Increases in income-support payments reduce the demand for charity: A difference-in-difference analysis of charitable-assistance data from Australia over the COVID-19 pandemic

Christine Ablaza, Francisco Perales, Cameron Parsell, Nathan Middlebrook, Richard N. S. Robinson, Ella Kuskoff, Stefanie Plage

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Charities play an increasingly important role in helping people experiencing poverty. However, institutionalized charity shifts the burden of poverty reduction away from the state and exposes recipients to stress and stigma. In this paper, we examine whether the need for institutionalized charity can be offset through enhanced state support. As in other countries, the Australian government responded to the COVID-19 pandemic by substantially increasing the level of income support to citizens through several temporary payments. We draw on this natural experiment and time-series data from the two largest charity organizations in Queensland, Australia to examine how these payments altered the demand for institutionalized charity. We model these data using difference-in-difference regression models to approximate causal effects. By exploiting the timing and varying amounts of the payments, our analyses yield evidence that more generous income support reduces reliance on charity. Halving the demand for charity requires raising pre-pandemic income-support by AUD$42/day, with supplements of approximately AUD$18/day yielding the greatest return on investment.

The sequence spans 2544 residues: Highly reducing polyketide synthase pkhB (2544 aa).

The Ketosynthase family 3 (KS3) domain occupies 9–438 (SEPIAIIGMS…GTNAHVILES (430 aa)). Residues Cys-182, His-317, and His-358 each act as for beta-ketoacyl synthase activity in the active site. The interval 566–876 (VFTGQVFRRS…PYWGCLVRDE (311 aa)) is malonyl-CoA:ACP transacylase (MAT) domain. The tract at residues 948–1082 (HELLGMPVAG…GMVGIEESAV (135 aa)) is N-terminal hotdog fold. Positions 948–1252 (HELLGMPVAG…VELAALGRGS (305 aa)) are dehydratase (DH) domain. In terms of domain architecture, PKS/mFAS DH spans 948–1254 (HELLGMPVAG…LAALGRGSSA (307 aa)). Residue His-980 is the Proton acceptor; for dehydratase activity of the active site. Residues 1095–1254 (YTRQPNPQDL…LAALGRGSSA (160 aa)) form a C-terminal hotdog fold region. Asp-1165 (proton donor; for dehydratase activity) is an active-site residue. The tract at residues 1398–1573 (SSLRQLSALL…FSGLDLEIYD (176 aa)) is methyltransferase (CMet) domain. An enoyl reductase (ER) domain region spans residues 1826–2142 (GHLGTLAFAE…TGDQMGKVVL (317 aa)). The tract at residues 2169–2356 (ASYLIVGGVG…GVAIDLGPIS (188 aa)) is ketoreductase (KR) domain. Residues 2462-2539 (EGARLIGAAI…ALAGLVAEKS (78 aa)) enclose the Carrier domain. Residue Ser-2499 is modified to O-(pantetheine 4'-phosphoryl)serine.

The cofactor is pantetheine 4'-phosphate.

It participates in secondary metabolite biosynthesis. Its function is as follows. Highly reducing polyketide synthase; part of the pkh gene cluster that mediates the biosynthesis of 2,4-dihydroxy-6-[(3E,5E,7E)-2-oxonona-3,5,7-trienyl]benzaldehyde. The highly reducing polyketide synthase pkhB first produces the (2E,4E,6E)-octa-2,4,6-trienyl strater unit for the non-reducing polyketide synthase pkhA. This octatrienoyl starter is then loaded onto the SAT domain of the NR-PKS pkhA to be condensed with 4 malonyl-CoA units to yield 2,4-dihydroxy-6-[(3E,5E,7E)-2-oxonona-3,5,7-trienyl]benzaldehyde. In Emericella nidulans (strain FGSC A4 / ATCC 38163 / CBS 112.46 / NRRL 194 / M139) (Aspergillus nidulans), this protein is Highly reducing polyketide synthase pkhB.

Original languageEnglish
Article numbere0287533
Number of pages16
JournalPLoS One
Issue number7
Publication statusPublished - 12 Jul 2023
Externally publishedYes

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